1582 Tasting Notes
I raised the steeping temperature by 10 degrees C which seems to have really helped bring out the tea’s flavour. I also cracked a bunch of the coriander pods in the blend to enhance the spice’s flavour a bit. The apple and the coriander together are a good combination and they give the tea a sort of warm, almost homey sort of flavour that reminds me of baked apples or even apple pie, though it lacks the sweetness of the latter.
This tea came from Jessica I think, I’ve got so many sample kicking around that it’s hard to recall who gave me what. The leaves of this tea were quite fuzzy and fluffy with silvery hairs like the tea’s names suggests. Knowing how high Adagio’s steeping times generally are, I reduce the recommended 7 minute steeping to 5 minutes. I think it was a good move as even now the jasmine is quite strong and I don’t think I’d care for it any stronger. It doesn’t have that soapy characterstic that some jasmine teas that I’ve tried have had (and that I loathe) and it’s a fairly natural-tasting flavour, though it’s just on the verge of being too perfumy – I like my jasmine to be a bit more subtle.
This a good-quality but otherwise fairly typical white peony tea in my opinion. The pale yellow tea yields a flavour that is light and delicate. It’s a nice ‘evening’ tea as it doesn’t have much of a caffeine kick but it still satisfied my craving for actual tea (and before anyone asks, I’ve hated most decaf teas I’ve tried).
The first steep is very light with flowery notes like what I’d expect from the first steeping of a green oolong like this. The pear flavour is quite subtle but it doesn’t taste particularly fake or out of place with the other flavours in my cup.
The second steeping (@ 4:30) has more flavour and I can taste more pear in the tea. The whole thing has more body but it’s still a relatively light tea. It might be something that would be nice and refreshing to have iced in the summertime. *wishes it was summertime *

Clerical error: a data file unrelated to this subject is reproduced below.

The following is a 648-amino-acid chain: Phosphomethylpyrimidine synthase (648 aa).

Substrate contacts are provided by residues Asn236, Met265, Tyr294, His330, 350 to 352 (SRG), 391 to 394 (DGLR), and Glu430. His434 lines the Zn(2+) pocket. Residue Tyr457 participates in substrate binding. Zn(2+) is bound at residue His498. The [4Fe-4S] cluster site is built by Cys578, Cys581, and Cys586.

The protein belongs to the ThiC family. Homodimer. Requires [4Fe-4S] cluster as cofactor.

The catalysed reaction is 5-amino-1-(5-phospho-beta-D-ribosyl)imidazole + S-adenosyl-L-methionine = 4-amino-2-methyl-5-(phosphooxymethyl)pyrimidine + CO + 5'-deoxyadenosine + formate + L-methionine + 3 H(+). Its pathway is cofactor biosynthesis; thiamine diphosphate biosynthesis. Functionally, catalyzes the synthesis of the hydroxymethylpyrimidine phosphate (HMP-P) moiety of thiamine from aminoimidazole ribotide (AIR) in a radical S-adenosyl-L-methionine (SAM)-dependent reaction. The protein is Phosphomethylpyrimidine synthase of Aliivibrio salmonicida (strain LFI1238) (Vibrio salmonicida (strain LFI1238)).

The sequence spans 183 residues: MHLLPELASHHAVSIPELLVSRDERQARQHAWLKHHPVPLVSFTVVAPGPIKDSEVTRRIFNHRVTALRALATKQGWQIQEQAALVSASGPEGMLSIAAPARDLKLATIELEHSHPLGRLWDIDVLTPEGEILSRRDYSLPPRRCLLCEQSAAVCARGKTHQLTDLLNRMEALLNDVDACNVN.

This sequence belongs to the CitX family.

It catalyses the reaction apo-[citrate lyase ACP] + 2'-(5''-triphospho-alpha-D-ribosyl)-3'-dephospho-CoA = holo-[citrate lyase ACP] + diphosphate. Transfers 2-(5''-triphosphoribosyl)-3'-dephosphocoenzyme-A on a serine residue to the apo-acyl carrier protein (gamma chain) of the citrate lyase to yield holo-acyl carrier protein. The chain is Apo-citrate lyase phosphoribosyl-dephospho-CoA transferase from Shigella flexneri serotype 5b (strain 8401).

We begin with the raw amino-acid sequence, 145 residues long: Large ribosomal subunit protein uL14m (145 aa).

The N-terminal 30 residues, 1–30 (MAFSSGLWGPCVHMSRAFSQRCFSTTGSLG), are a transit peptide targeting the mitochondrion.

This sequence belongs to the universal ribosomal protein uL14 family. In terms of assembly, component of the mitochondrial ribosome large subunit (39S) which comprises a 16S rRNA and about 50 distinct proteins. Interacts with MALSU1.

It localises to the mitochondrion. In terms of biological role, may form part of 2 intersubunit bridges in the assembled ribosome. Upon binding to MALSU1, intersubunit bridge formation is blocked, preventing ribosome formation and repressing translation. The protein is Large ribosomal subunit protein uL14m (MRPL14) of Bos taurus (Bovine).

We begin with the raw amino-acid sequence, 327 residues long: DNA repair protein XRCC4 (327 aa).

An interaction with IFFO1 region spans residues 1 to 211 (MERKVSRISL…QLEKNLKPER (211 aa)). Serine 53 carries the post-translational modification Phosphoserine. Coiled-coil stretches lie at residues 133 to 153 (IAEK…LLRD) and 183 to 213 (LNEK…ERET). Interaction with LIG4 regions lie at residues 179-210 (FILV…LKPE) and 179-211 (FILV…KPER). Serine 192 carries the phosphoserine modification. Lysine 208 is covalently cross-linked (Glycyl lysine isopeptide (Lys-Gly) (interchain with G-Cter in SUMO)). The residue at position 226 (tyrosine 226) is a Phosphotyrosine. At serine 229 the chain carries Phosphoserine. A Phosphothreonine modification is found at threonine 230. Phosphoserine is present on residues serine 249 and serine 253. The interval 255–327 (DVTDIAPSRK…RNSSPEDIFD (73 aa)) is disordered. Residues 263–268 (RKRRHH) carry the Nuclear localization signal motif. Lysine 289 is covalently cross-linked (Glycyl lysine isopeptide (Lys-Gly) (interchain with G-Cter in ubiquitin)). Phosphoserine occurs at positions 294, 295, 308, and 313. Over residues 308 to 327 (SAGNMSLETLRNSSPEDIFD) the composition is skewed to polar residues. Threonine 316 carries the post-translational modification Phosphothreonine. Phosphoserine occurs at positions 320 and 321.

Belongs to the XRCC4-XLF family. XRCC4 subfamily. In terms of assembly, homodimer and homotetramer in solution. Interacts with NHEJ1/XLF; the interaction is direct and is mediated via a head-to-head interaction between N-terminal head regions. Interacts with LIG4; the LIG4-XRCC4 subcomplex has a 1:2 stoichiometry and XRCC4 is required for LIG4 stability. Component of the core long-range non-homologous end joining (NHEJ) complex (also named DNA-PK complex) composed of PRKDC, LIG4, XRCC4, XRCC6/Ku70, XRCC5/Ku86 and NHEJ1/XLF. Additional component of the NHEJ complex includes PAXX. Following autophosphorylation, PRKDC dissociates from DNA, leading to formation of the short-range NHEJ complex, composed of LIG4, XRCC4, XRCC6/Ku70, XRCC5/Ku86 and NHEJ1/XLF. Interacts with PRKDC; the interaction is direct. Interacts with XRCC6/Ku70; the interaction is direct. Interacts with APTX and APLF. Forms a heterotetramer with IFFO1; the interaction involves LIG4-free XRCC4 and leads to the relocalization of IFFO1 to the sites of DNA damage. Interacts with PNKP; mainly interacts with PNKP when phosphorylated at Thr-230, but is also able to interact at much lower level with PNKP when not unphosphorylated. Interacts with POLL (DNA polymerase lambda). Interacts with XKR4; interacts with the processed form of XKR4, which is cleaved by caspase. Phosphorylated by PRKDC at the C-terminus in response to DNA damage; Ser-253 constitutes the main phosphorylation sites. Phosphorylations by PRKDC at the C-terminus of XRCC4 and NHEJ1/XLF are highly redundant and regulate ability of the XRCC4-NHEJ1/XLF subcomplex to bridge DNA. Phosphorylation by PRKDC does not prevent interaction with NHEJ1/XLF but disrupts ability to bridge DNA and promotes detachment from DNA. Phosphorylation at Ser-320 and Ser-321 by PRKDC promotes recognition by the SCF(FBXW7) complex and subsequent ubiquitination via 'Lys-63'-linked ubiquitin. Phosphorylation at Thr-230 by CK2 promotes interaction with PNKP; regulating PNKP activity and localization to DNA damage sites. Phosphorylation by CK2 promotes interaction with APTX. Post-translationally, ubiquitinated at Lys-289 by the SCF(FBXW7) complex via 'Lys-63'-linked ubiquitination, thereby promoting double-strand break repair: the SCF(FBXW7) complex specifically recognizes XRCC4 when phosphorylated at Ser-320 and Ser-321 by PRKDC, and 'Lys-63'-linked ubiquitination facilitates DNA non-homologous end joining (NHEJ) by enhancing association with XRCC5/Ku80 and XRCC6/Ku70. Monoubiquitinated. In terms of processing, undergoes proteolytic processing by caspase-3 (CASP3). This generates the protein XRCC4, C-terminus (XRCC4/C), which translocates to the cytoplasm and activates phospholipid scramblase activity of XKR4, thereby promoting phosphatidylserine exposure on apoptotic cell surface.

The combination of flavours in this tea really intrigued me since grapefruit and vanilla aren’t normally ingredients that I’d automatically put together – actually grapefruit is a flavouring I haven’t seen in many teas at all.
The dry tea had a creamy vanilla scent, though it took on a citrusy scent too as the leaves steeped. The grapefruit flavour is rather subdued, just present as a hint of citrus in each sip. The creamy-vanilla flavour is more dominant and is particularly noticable after the tea has a had a chance to cool a bit. It all mixes surprisingly well with the slightly nutty, vegetale flavour of the white tea.
I’ve not tried very many black-green blends that I liked, but this manages to find a happy medium. The tea tastes like a medley of fruit that I can’t really pick apart to identify – there are berries in there and definitely some citrus courtesy of the big pieces of orange peel they stuck in there – and almond flavouring. It’s an interesting mix along with the vegetale flavour of the green and the more robust, tannic flavour of the black tea. There’s a lot going on with this tea, and yet it still manages to work for me more or less.
It yields a good resteep too, although the ‘fruit medley’ had faded into something that was much more distinctly orange and citrusy.
I remember as a kid how my friends and I would go to the corner-store and mix together five or six different slushy flavours to get what we’d call swampwater. So I when I spotted this on the Davids Tea website I knew I had to get some – for old time’s sake if nothing else. ;)
The colour is a dark, murky, greenish-black colour that wouldn’t be amiss in a real swamp (this is due to the black and orange sprinkle-thingies, I think) but despite that it tastes quite nice. It’s a tangy, fruity treat that has a bit of candy-sweetness to it that none the less isn’t obnoxiously strong.